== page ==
SEE ALSO: Juarez After the War

In this context, the low 2012 homicide rate in Michoacan (18 per 100,000) is interesting as it, like neighboring Guerrero, is home to these same splinter groups and the Familia Michoacana, and has experienced high levels of violence in 2013. In just one week in July 2013, the state reportedly saw 36 homicides, and rising insecurity led the national government to deploy thousands of soldiers to the state earlier in the year.

Mexico homicides by states 2012 17.14.13

Investigations

  • 1
  • 2
  • 3
  • 4
  • 5
  • 6
  • 7
  • 8
  • 9
  • 10
Prev Next

Colombia Elites and Organized Crime: 'Jorge 40'

Colombia Elites and Organized Crime: 'Jorge 40'

Rodrigo Tovar Pupo never imagined it would come to this: dressed in an orange jumpsuit in a Washington DC courtroom and standing in front of a United States federal judge, the grandson of a wealthy Colombian cattle rancher and nephew to a governor was facing a possible...

Guatemala Elites and Organized Crime: Introduction

Guatemala Elites and Organized Crime: Introduction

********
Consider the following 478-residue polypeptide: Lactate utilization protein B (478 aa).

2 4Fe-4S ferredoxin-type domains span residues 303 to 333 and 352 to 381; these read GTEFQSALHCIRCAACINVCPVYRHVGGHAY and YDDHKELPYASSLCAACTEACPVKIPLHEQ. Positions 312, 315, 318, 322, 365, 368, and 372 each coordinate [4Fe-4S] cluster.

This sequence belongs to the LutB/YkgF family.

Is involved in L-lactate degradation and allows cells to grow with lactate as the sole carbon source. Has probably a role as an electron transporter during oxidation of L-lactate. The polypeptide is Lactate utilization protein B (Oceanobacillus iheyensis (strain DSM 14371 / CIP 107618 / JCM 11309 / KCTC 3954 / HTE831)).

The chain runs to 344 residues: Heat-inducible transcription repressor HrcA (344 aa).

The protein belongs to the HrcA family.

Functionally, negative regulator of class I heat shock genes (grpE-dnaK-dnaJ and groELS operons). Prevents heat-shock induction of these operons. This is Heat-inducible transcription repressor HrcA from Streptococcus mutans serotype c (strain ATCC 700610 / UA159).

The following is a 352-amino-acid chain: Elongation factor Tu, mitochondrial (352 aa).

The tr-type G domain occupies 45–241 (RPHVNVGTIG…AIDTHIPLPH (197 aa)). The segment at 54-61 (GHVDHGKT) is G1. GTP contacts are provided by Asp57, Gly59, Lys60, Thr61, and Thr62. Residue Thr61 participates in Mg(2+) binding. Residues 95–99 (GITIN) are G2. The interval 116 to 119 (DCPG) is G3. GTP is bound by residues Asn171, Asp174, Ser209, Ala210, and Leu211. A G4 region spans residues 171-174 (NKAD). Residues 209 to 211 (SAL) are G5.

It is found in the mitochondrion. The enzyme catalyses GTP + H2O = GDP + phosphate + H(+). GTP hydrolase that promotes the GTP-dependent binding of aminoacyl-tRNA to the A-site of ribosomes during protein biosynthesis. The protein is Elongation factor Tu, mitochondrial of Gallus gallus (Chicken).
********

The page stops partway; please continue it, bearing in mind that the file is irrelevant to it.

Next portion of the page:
Guatemala is Central America’s most populous country and its largest economy. But an intransigent elite, an ambitious military and a weak state has opened the way for organized crime to flourish, especially since the return of democracy.

Guatemala Elites and Organized Crime: The 'Huistas'

Guatemala Elites and Organized Crime: The 'Huistas'

In the northwest corner of Guatemala, a little known criminal organization known as the "Huistas" dominates the underworld, in large part due its ties with businessmen, law enforcement officials and politicians.

The FARC and the Drug Trade: Siamese Twins?

The FARC and the Drug Trade: Siamese Twins?

The FARC have always had a love-hate relationship with drugs. They love the money it brings, funds which have allowed them to survive and even threaten to topple the state at the end of the 1990s. They hate the corruption and stigma narcotics have also brought to...

Honduras Elites and Organized Crime: Juan Ramón Matta Ballesteros

Honduras Elites and Organized Crime: Juan Ramón Matta Ballesteros